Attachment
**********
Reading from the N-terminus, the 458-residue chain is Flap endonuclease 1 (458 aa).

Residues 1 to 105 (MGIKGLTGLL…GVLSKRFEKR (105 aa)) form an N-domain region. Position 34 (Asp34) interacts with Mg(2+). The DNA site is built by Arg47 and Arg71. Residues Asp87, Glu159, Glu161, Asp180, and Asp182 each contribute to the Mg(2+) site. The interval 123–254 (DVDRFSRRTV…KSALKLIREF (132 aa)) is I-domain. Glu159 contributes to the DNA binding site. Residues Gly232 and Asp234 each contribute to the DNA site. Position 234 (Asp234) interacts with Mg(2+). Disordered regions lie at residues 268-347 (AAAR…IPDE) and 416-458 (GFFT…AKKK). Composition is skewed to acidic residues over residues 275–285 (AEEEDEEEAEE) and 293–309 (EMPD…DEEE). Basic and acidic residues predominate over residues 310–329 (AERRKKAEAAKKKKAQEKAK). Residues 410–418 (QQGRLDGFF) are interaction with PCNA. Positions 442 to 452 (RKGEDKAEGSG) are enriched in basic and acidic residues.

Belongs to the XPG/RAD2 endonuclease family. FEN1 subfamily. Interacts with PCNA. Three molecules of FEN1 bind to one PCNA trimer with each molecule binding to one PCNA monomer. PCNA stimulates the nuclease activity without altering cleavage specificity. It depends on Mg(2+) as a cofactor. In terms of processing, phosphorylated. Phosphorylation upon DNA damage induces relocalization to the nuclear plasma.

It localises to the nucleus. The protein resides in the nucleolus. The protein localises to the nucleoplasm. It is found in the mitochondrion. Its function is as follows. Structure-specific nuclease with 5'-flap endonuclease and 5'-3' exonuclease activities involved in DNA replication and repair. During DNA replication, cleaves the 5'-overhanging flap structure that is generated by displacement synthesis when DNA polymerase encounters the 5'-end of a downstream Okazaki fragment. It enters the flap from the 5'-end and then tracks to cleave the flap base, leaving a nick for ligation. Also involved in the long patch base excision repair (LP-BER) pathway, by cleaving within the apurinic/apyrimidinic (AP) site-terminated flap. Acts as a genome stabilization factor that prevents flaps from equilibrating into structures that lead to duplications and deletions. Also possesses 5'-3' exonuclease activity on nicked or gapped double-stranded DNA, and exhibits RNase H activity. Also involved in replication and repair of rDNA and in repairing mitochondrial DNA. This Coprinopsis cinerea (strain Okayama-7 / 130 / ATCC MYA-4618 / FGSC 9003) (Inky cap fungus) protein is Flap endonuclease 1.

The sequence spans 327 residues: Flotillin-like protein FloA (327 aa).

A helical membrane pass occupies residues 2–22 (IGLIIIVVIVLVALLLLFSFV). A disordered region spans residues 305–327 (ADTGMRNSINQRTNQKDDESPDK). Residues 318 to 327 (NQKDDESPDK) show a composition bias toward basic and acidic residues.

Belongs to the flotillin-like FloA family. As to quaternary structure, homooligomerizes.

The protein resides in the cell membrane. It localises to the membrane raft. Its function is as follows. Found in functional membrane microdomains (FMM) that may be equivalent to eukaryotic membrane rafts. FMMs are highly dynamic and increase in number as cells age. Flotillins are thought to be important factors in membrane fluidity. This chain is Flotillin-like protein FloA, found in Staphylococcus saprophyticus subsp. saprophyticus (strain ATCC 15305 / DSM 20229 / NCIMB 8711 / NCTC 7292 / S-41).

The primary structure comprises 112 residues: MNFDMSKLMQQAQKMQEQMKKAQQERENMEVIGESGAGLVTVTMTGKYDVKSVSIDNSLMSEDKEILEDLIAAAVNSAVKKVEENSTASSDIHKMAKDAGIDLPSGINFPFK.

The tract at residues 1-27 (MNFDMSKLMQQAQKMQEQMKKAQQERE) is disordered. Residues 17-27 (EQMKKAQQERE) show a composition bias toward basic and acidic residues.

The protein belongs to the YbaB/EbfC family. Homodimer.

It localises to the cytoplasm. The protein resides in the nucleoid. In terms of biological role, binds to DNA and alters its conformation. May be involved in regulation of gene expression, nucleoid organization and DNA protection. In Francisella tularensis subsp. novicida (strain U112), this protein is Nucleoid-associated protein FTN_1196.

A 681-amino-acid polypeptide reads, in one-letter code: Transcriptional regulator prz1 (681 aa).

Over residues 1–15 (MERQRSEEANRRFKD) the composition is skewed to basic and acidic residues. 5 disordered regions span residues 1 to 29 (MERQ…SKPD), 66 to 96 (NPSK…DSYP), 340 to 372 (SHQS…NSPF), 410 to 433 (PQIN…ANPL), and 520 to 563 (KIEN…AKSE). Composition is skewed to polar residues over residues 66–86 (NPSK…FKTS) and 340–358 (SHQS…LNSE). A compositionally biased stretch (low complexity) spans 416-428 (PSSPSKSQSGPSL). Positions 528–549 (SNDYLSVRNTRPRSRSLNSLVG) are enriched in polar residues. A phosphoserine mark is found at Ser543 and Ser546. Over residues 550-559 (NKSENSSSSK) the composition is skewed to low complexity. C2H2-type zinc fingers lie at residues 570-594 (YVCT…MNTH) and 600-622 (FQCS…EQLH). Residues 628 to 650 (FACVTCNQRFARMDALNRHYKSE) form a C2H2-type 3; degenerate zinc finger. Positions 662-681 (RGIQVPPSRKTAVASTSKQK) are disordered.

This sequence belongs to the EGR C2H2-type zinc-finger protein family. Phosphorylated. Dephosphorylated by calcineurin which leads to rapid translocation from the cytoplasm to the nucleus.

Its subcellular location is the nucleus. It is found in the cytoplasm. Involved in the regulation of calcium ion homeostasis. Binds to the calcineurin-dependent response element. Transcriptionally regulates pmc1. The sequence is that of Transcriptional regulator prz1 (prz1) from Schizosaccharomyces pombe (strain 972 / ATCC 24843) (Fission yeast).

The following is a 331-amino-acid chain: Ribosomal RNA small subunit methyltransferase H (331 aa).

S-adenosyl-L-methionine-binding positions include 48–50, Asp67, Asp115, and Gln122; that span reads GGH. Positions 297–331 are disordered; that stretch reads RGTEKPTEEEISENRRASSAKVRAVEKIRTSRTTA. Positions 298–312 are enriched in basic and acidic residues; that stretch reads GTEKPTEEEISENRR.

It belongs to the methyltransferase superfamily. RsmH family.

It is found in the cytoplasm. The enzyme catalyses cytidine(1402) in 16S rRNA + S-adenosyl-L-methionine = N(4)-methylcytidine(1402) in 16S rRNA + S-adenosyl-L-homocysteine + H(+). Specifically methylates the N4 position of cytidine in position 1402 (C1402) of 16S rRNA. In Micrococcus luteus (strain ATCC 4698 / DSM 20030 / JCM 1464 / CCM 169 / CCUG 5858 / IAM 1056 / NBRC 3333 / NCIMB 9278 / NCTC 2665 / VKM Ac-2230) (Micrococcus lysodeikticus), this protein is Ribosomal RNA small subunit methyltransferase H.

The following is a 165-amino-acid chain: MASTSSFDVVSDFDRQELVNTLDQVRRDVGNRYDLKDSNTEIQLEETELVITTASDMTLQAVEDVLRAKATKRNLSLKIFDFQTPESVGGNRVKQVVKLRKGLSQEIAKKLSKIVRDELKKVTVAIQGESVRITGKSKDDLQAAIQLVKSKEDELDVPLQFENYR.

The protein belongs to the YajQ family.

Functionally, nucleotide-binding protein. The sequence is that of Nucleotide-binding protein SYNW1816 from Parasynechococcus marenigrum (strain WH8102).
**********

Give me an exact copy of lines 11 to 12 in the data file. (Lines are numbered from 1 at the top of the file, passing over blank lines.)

The protein belongs to the YbaB/EbfC family. Homodimer.

It localises to the cytoplasm. The protein resides in the nucleoid. In terms of biological role, binds to DNA and alters its conformation. May be involved in regulation of gene expression, nucleoid organization and DNA protection. In Francisella tularensis subsp. novicida (strain U112), this protein is Nucleoid-associated protein FTN_1196.